The next morning posters had started to appear ‘Have you seen this person?’ with a picture and a name, and contact details. Thousands of them. Everywhere. People still thought then that there were survivors wondering around dazed, or perhaps in hospital with memory loss because of the trauma. We didn’t really know that there had been so few survivors – yet.  Shrines with flowers and candles had sprung up overnight outside the many fire stations that had lost men. The FDNY funerals started very quickly after that. Many went along to pay respects to the brave men who had done their best to rescue people from what they must have known was an impossible situation.

Me, Tara and Sam volunteered to help – together with everyone we knew – the rescue crews that were down at the Twin Towers. But there were too  many volunteers. We went to the Park Avenue Armoury and people where queuing around the block to register as volunteers. Great crowds of people started to gather alongside the West Side Highway to cheer the crews as they went back and forth. Over the following weeks and months the crowds dwindled, but never completely disappeared.

In the following days, people started to arrive from all over America to visit the site, to be in New York and show their support. But they were just as powerless to help – or to change anything – as we ourselves were.

I worked at the UK Mission to the UN at the time, and I was called in the next day. I took the calls from hotels all over New York who had British citizens staying that had not returned. The Mission had to coordinate collecting their belongings and contacting relatives to return them. I am not articulate enough to explain what that felt like.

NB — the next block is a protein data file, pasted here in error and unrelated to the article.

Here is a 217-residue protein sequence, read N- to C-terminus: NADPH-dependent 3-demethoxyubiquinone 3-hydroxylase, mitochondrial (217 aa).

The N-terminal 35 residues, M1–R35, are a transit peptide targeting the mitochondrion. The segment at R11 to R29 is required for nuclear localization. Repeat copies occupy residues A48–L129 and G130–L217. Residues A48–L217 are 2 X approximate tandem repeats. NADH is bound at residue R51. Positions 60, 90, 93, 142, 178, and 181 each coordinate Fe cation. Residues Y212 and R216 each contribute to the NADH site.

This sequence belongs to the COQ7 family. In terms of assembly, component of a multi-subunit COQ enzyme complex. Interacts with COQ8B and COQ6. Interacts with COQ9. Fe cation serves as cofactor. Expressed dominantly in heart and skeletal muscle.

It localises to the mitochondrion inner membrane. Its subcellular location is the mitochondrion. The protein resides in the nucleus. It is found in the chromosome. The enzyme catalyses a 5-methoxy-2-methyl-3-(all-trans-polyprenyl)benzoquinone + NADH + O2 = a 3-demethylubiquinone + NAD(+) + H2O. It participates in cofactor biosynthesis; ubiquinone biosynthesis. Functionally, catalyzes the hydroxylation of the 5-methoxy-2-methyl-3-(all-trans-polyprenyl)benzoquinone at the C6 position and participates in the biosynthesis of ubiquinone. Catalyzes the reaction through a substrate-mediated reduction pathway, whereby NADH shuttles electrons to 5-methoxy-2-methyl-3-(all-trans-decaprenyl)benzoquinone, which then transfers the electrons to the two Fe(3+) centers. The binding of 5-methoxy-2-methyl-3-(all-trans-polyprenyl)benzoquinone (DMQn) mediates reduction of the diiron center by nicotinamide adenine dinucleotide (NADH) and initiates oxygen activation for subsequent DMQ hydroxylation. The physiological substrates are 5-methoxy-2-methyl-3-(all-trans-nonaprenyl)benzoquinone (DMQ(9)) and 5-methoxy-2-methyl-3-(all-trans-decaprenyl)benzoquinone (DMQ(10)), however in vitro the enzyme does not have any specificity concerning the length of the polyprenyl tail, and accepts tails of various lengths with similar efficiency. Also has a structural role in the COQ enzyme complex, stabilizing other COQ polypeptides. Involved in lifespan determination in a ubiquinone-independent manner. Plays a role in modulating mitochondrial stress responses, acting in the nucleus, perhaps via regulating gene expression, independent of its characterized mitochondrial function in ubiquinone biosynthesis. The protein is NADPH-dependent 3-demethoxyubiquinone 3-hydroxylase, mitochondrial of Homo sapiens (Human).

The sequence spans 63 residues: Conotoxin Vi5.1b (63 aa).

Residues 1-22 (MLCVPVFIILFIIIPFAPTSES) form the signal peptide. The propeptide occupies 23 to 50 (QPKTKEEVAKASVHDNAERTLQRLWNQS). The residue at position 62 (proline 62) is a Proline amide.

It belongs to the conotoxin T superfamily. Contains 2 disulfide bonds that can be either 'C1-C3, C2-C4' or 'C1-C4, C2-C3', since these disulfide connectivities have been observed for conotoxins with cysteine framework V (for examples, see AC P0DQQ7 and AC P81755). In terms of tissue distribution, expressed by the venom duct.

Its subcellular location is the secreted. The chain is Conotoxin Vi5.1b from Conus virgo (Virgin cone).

By then the stories about the victims calling their loved ones on their mobile phones started to filter out too. It seemed at the time like tragedy was being heaped on tragedy. It hung heavy on all of us.

When people ask what it was like to be there, I can only say it was like being in a surreal film. It didn’t seem real – we just couldn’t believe what we were witnessing with our own eyes. It was too terrible. It was too big. I feel emotional writing about it 11 years later. It has taught me an important life lesson though – I never leave my wife or troopers without telling them how much I love them.

Olympians Must Begin at Home

After Team GBs fantastic showing at the Olympics, and as we gear up for the Paralympics, there has been a lot of talk about getting more sport on the curriculum. Hooray! I say – but with a caveat. I think we can’t only rely on the schools: Olympians must begin at home.

As a PE teacher (and now as a supply teacher) I see countless notes excusing pupils from PE. Now while some of these are genuine, I’ve been in situations where nearly half of the pupils in the class have been excused from my lesson. My personal low was a pupil that handed me a note explaining he couldn’t do PE as he had lost his trainers. He was wearing them. But without the rest of his kit, and without the jurisdiction to override a note from home, nothing could be done.

We need to address this issue now, or it really won’t matter how many more lessons in the curriculum are devoted to PE. Hopefully, pupils – and parents – will have been inspired by the Olympics and PE teachers up and down the land can get on with the business of teaching their subject and helping every pupil reach their potential in sport – not juggling a depleted class and non-participants.